This guy has been working in the men’s clothing industry his whole life, well, since he was in high school. He now works with D. Jones Clothiers as a stylist. Rusty Long and Drew Jones could not be more different in their own style. While Jones is more into contemporary trends, Long appreciates the look of movie stars like Cary Grant but without the oversized suits. The perfect fit is key for dressing well.
“I love all things Old World, antique. Give me some old Hollywood celebrities, old photographs, and I love taking those things and saying, how can you do that with the proper fit?”
His look stays intelligent and elegant even with a third child on the way.
“There’s a misconception about wearing nice garments that fit snug around kids. Quality cotton and wool are very easy to clean, and clothes that fit better are easy to move around in [similar to workout clothes].”
If he dresses well, then he feels more confident throughout the day. He takes the expression, “you are what you eat,” but applies it to his style.
Shirt, blazer and pants: D. Jones Clothiers
Belt and shoes: Magnanni Cognac
Vice President and General Manager, Neiman Marcus Fort Worth
Style Advice: “Stay current by updating your wardrobe. Do not be afraid to show your personality.”
Scott Mitchell started working at Neiman Marcus in Dallas right out of college. He has since worked all the way up to the vice president and general manager at Neiman Marcus Fort Worth. Like most men in a professional atmosphere, Mitchell is confined to a suit. However, this does not keep him from having fun and expressing himself.
“I am not afraid to pair a pink or purple dress shirt with a stand-out tie with a basic black suit or wear a subtle plaid shirt, not necessarily a dress shirt, with a striped tie.”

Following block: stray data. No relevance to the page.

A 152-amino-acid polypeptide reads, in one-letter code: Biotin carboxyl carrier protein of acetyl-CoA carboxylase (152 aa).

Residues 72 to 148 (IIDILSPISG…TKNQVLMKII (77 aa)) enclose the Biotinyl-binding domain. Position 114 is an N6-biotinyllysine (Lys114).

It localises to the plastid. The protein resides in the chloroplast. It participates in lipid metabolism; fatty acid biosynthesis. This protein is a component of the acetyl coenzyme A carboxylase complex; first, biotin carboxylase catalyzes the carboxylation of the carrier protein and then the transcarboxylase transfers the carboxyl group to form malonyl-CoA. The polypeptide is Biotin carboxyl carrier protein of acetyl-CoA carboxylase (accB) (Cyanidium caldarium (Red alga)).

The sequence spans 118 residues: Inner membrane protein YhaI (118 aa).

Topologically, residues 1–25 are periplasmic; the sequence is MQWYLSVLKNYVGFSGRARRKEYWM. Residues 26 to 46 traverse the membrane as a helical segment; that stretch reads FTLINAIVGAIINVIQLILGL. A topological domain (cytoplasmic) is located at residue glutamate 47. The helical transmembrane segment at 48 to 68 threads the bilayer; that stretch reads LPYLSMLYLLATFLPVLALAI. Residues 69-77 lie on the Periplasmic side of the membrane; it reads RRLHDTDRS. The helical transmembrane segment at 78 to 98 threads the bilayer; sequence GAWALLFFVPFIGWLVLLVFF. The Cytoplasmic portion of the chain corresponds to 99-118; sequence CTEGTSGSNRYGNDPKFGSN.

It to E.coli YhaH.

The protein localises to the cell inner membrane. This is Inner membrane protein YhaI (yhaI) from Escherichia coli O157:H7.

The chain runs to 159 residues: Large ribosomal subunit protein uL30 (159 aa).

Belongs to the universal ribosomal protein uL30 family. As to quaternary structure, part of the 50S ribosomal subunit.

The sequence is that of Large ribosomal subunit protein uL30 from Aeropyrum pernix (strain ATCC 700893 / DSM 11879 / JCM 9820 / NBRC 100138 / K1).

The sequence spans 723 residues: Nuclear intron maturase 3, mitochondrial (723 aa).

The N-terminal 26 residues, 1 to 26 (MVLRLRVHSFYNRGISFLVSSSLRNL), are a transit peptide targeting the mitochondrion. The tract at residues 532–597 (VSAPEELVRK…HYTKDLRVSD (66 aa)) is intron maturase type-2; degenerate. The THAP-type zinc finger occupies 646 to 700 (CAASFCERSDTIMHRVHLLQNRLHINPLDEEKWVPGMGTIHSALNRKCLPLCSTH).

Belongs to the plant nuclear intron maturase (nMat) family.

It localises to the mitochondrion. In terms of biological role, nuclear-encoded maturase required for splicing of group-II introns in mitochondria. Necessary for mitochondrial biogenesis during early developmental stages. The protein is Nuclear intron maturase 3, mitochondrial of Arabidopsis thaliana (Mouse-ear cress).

A fan of the current “athleisure” trend for men, he’s also not afraid to break up pieces by wearing a suit jacket over a hoodie sweatshirt with blue jeans or trousers or pair a colorful sneaker with a suit. With an innate knowledge of brands, he pointed out that Giuseppe Zanotti, Balenciaga, and Buscemi offer bold and colorful statement sneakers with distressed denim and casual trousers, while Gucci, Prada and Vince offer an elevated look that updates the traditional men’s suit.
“Sneakers are perfectly acceptable in the work place and should be worn with everything.”
Mitchell and his family moved to Fort Worth seven years ago. He’s observed the many rapid developments in this city and gets to be a part of one of the biggest —Neiman Marcus Fort Worth is moving to The Shops at Clearfork, part of the Edwards Ranch development. And he shared some news with us — two designers, Brunello Cucinelli and Canali, will be offered in the new store’s men’s department.
Vest and shirt (designer): Brunello Cucinelli
Coat (fabric): Brunello Cucinelli
Pants: Ermenegildo Zegna
Owner, Fort Worth Barber Shop
Style Advice: “Dress to inspire yourself.”
Although he calls himself “the janitor,” this 32-year-old entrepreneur is anything but. Well, maybe he does sweep the floors. Jonathan Morris owns Fort Worth Barber Shop on the corner of Lovell Avenue and Montgomery Street, so his hair always looks good. He gets a fresh cut every week, but that’s not the only reason we think this guy has great style. He owns his look with confidence and ease.
His style is so relaxed and casual that he thought it was funny we even contacted him for this article because he doesn’t take himself or social events too seriously. He never dresses for the crowd yet always speaks to them through his clothes.
“Tell people a little something about you,” Morris said.
He would say his style is eclectic. He means he can’t nail it down or call it one thing. The word “casual” encapsulates it, but one day he may look preppy and the next a skater boy. He wears whatever he is feeling at the moment. He frequents J. Crew, yet his favorite accessory is a green letterman jacket from the 1960s he found at a thrift store in Austin, Texas.
“One of my biggest peeves is when you get an invitation that has a dress code on it. Business casual? My business is different from your business,” he said with a playful smirk.
Morris is changing Fort Worth one good-looking haircut at a time. He believes a great haircut can change the way someone feels about himself.
“Which, in turn, changes their entire view of the world,” Morris said.
Pants: J. Crew
Shoes: Adidas Gazelles